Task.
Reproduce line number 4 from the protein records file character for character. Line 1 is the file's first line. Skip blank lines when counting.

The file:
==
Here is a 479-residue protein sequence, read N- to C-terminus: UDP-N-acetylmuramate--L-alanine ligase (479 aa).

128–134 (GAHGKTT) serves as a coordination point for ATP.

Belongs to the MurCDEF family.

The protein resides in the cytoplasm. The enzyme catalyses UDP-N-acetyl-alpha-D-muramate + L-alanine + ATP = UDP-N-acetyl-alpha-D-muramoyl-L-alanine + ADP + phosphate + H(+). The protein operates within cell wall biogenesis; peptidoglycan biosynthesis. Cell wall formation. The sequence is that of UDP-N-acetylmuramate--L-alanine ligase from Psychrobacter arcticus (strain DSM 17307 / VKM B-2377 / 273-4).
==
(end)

The protein resides in the cytoplasm. The enzyme catalyses UDP-N-acetyl-alpha-D-muramate + L-alanine + ATP = UDP-N-acetyl-alpha-D-muramoyl-L-alanine + ADP + phosphate + H(+). The protein operates within cell wall biogenesis; peptidoglycan biosynthesis. Cell wall formation. The sequence is that of UDP-N-acetylmuramate--L-alanine ligase from Psychrobacter arcticus (strain DSM 17307 / VKM B-2377 / 273-4).